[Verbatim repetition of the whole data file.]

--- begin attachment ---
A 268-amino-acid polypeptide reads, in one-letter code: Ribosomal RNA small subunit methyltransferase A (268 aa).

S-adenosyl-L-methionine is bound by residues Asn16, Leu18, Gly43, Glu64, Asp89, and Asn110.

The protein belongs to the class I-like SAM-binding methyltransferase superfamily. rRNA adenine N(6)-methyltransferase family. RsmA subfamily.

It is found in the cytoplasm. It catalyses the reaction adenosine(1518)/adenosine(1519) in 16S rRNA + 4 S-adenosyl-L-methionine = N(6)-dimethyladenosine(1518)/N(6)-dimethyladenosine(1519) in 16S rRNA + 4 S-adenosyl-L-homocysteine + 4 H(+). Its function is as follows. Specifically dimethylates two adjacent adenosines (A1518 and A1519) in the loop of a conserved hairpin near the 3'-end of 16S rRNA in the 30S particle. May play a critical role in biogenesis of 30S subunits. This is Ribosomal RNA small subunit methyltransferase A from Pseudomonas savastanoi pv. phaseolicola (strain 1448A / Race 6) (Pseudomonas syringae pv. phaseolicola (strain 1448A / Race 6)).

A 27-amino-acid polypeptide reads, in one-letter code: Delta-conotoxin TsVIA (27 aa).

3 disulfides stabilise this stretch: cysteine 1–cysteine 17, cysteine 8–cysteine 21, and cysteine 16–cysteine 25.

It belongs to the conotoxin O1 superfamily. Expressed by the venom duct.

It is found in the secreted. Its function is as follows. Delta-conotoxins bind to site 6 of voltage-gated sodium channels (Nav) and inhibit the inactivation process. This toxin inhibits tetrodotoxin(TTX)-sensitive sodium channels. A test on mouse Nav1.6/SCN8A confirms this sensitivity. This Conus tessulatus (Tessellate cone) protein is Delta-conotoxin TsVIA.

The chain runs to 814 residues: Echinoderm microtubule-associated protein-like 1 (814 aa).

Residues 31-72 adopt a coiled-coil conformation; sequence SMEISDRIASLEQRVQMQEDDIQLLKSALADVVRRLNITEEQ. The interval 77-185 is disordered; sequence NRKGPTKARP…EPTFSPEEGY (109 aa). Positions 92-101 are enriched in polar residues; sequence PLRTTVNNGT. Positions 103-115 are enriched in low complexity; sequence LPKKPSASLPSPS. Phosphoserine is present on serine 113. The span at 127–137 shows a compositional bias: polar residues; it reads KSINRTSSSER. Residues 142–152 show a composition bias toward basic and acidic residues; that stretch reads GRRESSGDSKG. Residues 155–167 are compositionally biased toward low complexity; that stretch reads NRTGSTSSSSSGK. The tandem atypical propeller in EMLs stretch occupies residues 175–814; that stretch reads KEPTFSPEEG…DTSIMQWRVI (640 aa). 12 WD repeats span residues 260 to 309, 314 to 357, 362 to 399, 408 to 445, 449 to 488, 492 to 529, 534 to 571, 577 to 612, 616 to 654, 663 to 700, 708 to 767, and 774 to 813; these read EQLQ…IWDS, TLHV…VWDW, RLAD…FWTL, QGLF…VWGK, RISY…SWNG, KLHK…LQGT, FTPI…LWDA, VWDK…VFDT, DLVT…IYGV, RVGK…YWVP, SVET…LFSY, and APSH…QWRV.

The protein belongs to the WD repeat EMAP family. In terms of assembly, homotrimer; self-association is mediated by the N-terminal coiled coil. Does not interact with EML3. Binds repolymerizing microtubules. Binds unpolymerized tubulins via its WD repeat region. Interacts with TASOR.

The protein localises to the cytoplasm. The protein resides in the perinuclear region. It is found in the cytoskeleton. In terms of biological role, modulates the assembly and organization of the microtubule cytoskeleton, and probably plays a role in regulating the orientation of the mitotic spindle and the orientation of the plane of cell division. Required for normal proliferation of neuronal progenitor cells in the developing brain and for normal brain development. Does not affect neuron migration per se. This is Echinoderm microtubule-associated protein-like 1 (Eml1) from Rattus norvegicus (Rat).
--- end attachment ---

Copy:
A 268-amino-acid polypeptide reads, in one-letter code: Ribosomal RNA small subunit methyltransferase A (268 aa).

S-adenosyl-L-methionine is bound by residues Asn16, Leu18, Gly43, Glu64, Asp89, and Asn110.

The protein belongs to the class I-like SAM-binding methyltransferase superfamily. rRNA adenine N(6)-methyltransferase family. RsmA subfamily.

It is found in the cytoplasm. It catalyses the reaction adenosine(1518)/adenosine(1519) in 16S rRNA + 4 S-adenosyl-L-methionine = N(6)-dimethyladenosine(1518)/N(6)-dimethyladenosine(1519) in 16S rRNA + 4 S-adenosyl-L-homocysteine + 4 H(+). Its function is as follows. Specifically dimethylates two adjacent adenosines (A1518 and A1519) in the loop of a conserved hairpin near the 3'-end of 16S rRNA in the 30S particle. May play a critical role in biogenesis of 30S subunits. This is Ribosomal RNA small subunit methyltransferase A from Pseudomonas savastanoi pv. phaseolicola (strain 1448A / Race 6) (Pseudomonas syringae pv. phaseolicola (strain 1448A / Race 6)).

A 27-amino-acid polypeptide reads, in one-letter code: Delta-conotoxin TsVIA (27 aa).

3 disulfides stabilise this stretch: cysteine 1–cysteine 17, cysteine 8–cysteine 21, and cysteine 16–cysteine 25.

It belongs to the conotoxin O1 superfamily. Expressed by the venom duct.

It is found in the secreted. Its function is as follows. Delta-conotoxins bind to site 6 of voltage-gated sodium channels (Nav) and inhibit the inactivation process. This toxin inhibits tetrodotoxin(TTX)-sensitive sodium channels. A test on mouse Nav1.6/SCN8A confirms this sensitivity. This Conus tessulatus (Tessellate cone) protein is Delta-conotoxin TsVIA.

The chain runs to 814 residues: Echinoderm microtubule-associated protein-like 1 (814 aa).

Residues 31-72 adopt a coiled-coil conformation; sequence SMEISDRIASLEQRVQMQEDDIQLLKSALADVVRRLNITEEQ. The interval 77-185 is disordered; sequence NRKGPTKARP…EPTFSPEEGY (109 aa). Positions 92-101 are enriched in polar residues; sequence PLRTTVNNGT. Positions 103-115 are enriched in low complexity; sequence LPKKPSASLPSPS. Phosphoserine is present on serine 113. The span at 127–137 shows a compositional bias: polar residues; it reads KSINRTSSSER. Residues 142–152 show a composition bias toward basic and acidic residues; that stretch reads GRRESSGDSKG. Residues 155–167 are compositionally biased toward low complexity; that stretch reads NRTGSTSSSSSGK. The tandem atypical propeller in EMLs stretch occupies residues 175–814; that stretch reads KEPTFSPEEG…DTSIMQWRVI (640 aa). 12 WD repeats span residues 260 to 309, 314 to 357, 362 to 399, 408 to 445, 449 to 488, 492 to 529, 534 to 571, 577 to 612, 616 to 654, 663 to 700, 708 to 767, and 774 to 813; these read EQLQ…IWDS, TLHV…VWDW, RLAD…FWTL, QGLF…VWGK, RISY…SWNG, KLHK…LQGT, FTPI…LWDA, VWDK…VFDT, DLVT…IYGV, RVGK…YWVP, SVET…LFSY, and APSH…QWRV.

The protein belongs to the WD repeat EMAP family. In terms of assembly, homotrimer; self-association is mediated by the N-terminal coiled coil. Does not interact with EML3. Binds repolymerizing microtubules. Binds unpolymerized tubulins via its WD repeat region. Interacts with TASOR.

The protein localises to the cytoplasm. The protein resides in the perinuclear region. It is found in the cytoskeleton. In terms of biological role, modulates the assembly and organization of the microtubule cytoskeleton, and probably plays a role in regulating the orientation of the mitotic spindle and the orientation of the plane of cell division. Required for normal proliferation of neuronal progenitor cells in the developing brain and for normal brain development. Does not affect neuron migration per se. This is Echinoderm microtubule-associated protein-like 1 (Eml1) from Rattus norvegicus (Rat).